Director: Robert Rodriguez
Rodriguez’s adaptation of Frank Miller’s graphic novel series, Sin City, is hands down the best comic book adaptation to hit the big screen. Why? Because it’s not just faithful to Miller’s work, it literally IS his work. Rodriguez brought Miller on as co-director/producer to help lift Sin City from the page and to the screen without hurting the material. An exact adaptation? That sounds a bit pointless and boring. Well, not everyone reads comics AND I would argue that Rodriguez’s film adds further life to Miller’s world and, *shock horror* I may even prefer it to the comics.
The film boasts quite a large and colourful ensemble cast including Mickey Rourke, Clive Owen, Rosario Dawson, Benicio Del Toro, and Bruce Willis only to name a few. The variety of talent here clearly understand the genre they’re working with and are able to give their caricatures enough pepper to make them memorable and, for some of them, even iconic.
What’s the point of it all? “Everything and nothing.” It’s an ultra-stylized, hyper-violent, neo-noir about corrupt cops, hookers, the mob and serial killers. Classy trash. A decadent romp. It’s probably every conservative parent’s worst nightmare. Film Noir deals with sordid characters and seedy underbellies and Sin City is noir at its most fantastical and dirtiest. It is a comic book movie however, which means it’s more playful than disturbing.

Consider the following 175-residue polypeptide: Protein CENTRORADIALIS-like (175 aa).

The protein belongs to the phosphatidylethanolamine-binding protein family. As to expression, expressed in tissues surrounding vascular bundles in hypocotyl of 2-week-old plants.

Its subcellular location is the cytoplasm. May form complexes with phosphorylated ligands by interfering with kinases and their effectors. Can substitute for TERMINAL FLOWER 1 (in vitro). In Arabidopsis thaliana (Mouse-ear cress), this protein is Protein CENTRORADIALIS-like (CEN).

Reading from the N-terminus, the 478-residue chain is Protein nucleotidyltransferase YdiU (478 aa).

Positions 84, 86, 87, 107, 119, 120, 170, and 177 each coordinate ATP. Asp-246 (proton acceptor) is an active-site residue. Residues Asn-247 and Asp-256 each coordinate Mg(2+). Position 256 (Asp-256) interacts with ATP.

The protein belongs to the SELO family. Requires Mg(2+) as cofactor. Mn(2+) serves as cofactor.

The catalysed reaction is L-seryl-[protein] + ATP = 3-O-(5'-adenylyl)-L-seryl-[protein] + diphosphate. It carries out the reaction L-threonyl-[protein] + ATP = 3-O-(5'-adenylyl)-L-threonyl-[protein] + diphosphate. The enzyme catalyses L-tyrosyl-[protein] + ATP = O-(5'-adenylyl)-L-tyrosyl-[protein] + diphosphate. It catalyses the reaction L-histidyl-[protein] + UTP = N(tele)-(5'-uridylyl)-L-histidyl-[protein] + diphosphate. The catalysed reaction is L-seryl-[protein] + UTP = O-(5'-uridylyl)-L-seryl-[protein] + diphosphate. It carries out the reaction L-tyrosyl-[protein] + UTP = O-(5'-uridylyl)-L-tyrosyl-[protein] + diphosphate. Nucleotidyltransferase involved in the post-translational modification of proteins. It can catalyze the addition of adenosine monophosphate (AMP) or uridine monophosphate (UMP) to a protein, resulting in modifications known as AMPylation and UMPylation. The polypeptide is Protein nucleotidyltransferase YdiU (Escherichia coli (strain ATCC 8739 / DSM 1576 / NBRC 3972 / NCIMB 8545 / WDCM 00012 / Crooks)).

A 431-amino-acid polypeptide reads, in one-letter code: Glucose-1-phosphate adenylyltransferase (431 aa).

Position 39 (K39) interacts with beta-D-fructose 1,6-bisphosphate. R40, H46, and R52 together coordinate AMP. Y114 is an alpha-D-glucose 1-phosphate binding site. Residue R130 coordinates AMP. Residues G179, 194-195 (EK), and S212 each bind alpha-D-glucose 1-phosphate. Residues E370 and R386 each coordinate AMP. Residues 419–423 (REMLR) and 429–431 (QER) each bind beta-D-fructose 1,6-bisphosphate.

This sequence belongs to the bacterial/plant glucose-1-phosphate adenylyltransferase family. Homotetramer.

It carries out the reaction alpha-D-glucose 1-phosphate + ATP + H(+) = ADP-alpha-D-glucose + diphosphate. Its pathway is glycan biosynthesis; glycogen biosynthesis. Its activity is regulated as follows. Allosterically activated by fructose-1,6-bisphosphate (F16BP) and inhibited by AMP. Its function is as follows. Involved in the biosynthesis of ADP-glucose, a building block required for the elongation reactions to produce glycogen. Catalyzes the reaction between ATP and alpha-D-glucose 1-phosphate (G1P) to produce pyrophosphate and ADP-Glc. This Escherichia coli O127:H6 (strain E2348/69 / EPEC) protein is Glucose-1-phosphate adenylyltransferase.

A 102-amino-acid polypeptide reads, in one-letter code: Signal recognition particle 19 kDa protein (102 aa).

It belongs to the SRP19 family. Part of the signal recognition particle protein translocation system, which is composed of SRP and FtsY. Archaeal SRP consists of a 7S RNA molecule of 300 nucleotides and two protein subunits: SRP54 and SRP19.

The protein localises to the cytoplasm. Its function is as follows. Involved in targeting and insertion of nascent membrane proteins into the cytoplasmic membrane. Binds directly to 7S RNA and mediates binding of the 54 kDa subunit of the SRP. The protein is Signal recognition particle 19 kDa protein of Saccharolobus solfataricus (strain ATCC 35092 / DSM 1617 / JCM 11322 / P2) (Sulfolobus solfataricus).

If you enjoy Rodriguez’s other efforts and/or the works of Quentin Tarantino then this is a must-see. In 2003/2004 Tarantino released Kill Bill which was his most hyper-real film to date, the kind of movie the characters from his previous films would watch. Sin City is a similar project for Rodriguez except where Tarantino paid homage to old-Martial Arts and Western films by shooting old-school, that is on film and without CGI, Rodriguez did the opposite. Rodriguez took the old genres of Film Noir and Exploitation, blended them together and presented them in a fresh, contemporary format. Sin City was shot digitally, mostly against a green-screen in order to achieve its unique moving comic-book look. The harsh black and white scheme with splashes of extreme colour is an effective yet familiar look for a comic book but on the big screen it can be quite wild and experimental.
There are many reasons to watch Sin City. You may be into comics, someone who’s interested in digital filmmaking, or you may just be up for some ballsy entertainment, whatever your prerogative, if you’re not a prude and you’ve not seen this film, watch it!
PS. Elijah Wood plays a psychotic cannibal!